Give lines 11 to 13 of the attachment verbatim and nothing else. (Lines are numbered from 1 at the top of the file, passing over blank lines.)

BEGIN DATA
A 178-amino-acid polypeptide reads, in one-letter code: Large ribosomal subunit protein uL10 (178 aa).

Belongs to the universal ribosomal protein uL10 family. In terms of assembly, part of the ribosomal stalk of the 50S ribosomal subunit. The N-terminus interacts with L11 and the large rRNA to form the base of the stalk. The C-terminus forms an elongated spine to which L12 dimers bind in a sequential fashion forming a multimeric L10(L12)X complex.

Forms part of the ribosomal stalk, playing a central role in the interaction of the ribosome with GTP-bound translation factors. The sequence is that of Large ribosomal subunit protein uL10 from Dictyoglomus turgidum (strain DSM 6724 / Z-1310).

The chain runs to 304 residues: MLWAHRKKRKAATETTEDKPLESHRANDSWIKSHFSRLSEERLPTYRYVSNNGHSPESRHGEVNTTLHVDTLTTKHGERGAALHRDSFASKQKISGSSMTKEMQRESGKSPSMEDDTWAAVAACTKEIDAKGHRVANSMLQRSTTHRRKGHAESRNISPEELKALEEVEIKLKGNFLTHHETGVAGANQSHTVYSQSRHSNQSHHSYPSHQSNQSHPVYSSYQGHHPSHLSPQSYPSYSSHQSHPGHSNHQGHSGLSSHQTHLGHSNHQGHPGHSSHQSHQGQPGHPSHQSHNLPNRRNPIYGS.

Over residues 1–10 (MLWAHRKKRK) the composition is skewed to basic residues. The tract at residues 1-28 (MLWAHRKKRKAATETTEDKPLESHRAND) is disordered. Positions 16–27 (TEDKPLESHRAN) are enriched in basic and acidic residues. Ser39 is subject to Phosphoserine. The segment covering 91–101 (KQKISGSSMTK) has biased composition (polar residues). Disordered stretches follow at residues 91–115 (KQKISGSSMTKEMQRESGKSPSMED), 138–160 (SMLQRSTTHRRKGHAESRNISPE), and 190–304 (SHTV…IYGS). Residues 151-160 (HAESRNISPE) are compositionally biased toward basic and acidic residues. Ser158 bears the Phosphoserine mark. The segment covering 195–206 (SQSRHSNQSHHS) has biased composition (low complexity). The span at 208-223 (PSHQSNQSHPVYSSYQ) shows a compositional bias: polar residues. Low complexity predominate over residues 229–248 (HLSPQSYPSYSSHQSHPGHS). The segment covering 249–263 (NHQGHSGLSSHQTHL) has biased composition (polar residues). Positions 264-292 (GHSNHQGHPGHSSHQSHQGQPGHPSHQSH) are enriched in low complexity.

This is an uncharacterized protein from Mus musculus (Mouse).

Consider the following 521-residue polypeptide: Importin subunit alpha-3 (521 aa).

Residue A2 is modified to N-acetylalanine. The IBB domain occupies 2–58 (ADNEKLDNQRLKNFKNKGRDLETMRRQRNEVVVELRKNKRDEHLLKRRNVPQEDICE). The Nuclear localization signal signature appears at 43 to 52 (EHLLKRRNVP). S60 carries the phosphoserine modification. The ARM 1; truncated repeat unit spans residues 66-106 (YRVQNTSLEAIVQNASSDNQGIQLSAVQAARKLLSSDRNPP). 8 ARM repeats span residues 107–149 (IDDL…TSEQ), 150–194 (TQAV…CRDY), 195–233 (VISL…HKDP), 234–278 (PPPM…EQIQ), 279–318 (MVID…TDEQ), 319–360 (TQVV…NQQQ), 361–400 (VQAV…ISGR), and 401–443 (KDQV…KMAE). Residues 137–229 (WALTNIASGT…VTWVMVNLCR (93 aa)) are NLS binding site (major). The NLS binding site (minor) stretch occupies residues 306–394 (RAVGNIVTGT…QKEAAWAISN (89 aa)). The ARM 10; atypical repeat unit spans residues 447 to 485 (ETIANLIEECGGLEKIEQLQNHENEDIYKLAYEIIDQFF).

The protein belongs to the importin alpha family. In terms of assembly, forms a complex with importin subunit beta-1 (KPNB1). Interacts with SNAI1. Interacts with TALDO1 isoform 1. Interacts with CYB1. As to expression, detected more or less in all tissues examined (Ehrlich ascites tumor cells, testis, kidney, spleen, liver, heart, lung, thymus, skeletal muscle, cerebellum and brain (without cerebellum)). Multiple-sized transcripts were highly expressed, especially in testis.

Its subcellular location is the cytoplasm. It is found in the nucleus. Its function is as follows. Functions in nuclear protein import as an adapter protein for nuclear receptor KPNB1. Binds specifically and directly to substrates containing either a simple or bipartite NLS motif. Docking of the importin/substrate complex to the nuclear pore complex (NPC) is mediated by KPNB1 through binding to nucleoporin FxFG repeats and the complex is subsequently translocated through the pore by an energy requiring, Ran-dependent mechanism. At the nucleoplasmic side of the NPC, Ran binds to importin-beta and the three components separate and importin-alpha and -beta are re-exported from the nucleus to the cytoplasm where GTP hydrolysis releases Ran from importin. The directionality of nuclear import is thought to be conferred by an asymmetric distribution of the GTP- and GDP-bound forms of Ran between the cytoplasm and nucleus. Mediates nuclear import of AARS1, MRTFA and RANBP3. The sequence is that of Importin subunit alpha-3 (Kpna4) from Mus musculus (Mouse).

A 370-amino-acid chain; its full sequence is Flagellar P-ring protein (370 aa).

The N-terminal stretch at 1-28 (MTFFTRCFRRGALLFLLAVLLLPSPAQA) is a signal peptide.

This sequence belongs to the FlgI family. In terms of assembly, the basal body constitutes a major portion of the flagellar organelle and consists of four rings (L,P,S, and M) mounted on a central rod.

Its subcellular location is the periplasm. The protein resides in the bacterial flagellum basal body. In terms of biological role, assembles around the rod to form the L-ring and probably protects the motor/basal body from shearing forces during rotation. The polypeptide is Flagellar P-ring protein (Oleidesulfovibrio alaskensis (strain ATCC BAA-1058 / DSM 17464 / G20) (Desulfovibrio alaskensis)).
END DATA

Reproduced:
A 370-amino-acid chain; its full sequence is Flagellar P-ring protein (370 aa).

The N-terminal stretch at 1-28 (MTFFTRCFRRGALLFLLAVLLLPSPAQA) is a signal peptide.

This sequence belongs to the FlgI family. In terms of assembly, the basal body constitutes a major portion of the flagellar organelle and consists of four rings (L,P,S, and M) mounted on a central rod.